Vol. 44, No. 1

What’s your brand as a bar organization? As a leader?

By Marilyn Cavicchia

If there were unifying themes for the 2019 annual meetings of the National Conference of Bar Presidents, National Association of Bar Executives, and National Conference of Bar Foundations, one was branding, and how to make sure that your bar organization makes an impression in a busy, cluttered world.

An NCBF workshop (see “Rebranding the bar foundation: A case study in change,” also in this issue) covered a major rebranding effort by one bar foundation. Meanwhile, the opening plenaries for the other two groups addressed branding in the sense of connecting better with members and potential members as an organization (in the case of NABE) or as a leader (NCBP).

Karen McSteen, principal at Tucson-based brandMatters, spoke to NABE, while Katy Goshtabi, CEO at San Diego-based Puris Consulting, addressed NCBP. Below are some highlights from both of those plenaries.

Karen McSteen: ‘What is your promise as a bar?’

There are three types of organizations, McSteen believes:

  1. those whose customers or members are completely disengaged, considering themselves to be users rather than customers (for example, utility companies);
  2. those whose customers or members are somewhat engaged, in that they enjoy their experience and feel warmly toward the organization (for example, Target or American Express); and
  3. those whose customers or members are fully engaged, meaning they love the brand and feel aligned with its values (for example, Southwest Airlines and USAA, a banking and insurance company that serves members of the military and their families).

It stands to reason that any organization would want to be in that third category, but for anyone needing extra incentive, McSteen shared a recent finding from Gallup:  People who feel full engagement and love toward a brand bring in 23 percent more profit for a company than those who are only moderately engaged with the brand. Also, she noted, in an age when people can get many traditional association benefits from other sources, bar associations would do well to look at other types of businesses and see how they inspire love.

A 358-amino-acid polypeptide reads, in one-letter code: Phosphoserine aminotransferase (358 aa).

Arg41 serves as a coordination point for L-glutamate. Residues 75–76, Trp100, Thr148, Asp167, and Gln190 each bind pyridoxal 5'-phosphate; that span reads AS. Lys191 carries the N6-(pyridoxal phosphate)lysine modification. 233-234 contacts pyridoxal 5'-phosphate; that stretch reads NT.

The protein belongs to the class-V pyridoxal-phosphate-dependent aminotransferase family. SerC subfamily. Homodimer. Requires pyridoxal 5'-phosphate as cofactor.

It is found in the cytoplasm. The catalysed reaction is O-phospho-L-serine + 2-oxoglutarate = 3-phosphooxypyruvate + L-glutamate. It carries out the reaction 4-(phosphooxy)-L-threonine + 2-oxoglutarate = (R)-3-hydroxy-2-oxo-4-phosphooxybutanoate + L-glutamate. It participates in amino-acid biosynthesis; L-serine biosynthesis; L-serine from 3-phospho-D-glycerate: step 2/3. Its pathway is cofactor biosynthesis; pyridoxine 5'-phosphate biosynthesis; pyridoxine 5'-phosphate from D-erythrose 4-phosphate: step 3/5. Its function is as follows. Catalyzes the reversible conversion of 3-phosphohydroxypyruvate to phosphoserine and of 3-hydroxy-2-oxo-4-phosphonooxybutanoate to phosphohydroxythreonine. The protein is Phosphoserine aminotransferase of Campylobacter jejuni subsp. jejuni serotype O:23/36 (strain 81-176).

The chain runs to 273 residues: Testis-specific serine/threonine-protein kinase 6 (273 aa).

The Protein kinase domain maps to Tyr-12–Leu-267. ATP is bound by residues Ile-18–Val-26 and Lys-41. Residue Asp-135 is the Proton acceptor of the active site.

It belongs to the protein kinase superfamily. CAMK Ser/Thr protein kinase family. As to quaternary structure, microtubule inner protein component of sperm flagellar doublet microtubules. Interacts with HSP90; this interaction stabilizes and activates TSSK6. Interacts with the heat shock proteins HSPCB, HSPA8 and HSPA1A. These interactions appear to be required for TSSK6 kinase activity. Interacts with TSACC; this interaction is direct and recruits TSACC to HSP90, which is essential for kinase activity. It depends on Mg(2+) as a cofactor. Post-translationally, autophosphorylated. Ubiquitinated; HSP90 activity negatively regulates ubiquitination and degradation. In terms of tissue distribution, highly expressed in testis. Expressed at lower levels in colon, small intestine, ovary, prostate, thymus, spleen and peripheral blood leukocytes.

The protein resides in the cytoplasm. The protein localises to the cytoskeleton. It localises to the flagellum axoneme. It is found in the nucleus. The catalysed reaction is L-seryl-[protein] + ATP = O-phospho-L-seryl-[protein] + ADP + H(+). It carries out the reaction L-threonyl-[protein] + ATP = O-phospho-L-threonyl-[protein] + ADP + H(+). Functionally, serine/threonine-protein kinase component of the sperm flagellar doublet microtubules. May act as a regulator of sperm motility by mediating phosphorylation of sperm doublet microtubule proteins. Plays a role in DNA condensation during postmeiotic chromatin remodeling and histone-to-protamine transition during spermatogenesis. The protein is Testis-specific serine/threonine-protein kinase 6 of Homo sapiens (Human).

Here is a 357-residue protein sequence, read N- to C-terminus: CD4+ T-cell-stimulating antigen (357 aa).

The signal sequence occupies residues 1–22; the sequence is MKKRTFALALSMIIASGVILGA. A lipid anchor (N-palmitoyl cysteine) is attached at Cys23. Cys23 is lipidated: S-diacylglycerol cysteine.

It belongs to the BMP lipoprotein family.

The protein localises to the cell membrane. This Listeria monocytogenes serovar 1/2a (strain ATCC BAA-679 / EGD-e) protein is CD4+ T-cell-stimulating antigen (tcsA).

One important way, McSteen said, is by understanding different segments of their membership and customer base—not so much in terms of demographics, but in terms of experience and needs. For example, before a new employee at USAA can ever meet with a customer, they receive a “deployment letter” and undergo training in which they arrive early in the morning, wear a 50-pound Kevlar vest, and eat military rations.

This commitment to putting themselves in their customers’ shoes has led to such innovations as being the first bank to allow remote deposits via text, and reducing insurance rates during a deployment, McSteen said.

“What is your promise as a bar?” McSteen invited attendees to ask themselves. “And what are the reasons that people should believe it?” Consistency is key, she said. For example, United’s tag line promises “friendly skies,” but it does not rank very high in customer satisfaction—not because it never delivers on its promise of a friendly experience, but because it sometimes does and sometimes doesn’t.

Elsewhere in the airline industry, she said, Southwest has remained profitable for longer than any other carrier, even though it often doesn’t charge a change fee, and it has resisted the trend toward fees for checked bags (which also helps it move passengers on and off planes more quickly, McSteen noted, because not as many people are trying to cram things into the overhead space). It consistently delivers on its promise of “LUV,” and the experience it offers is reliably less expensive, more flexible, and even more fun than with other airlines, McSteen said.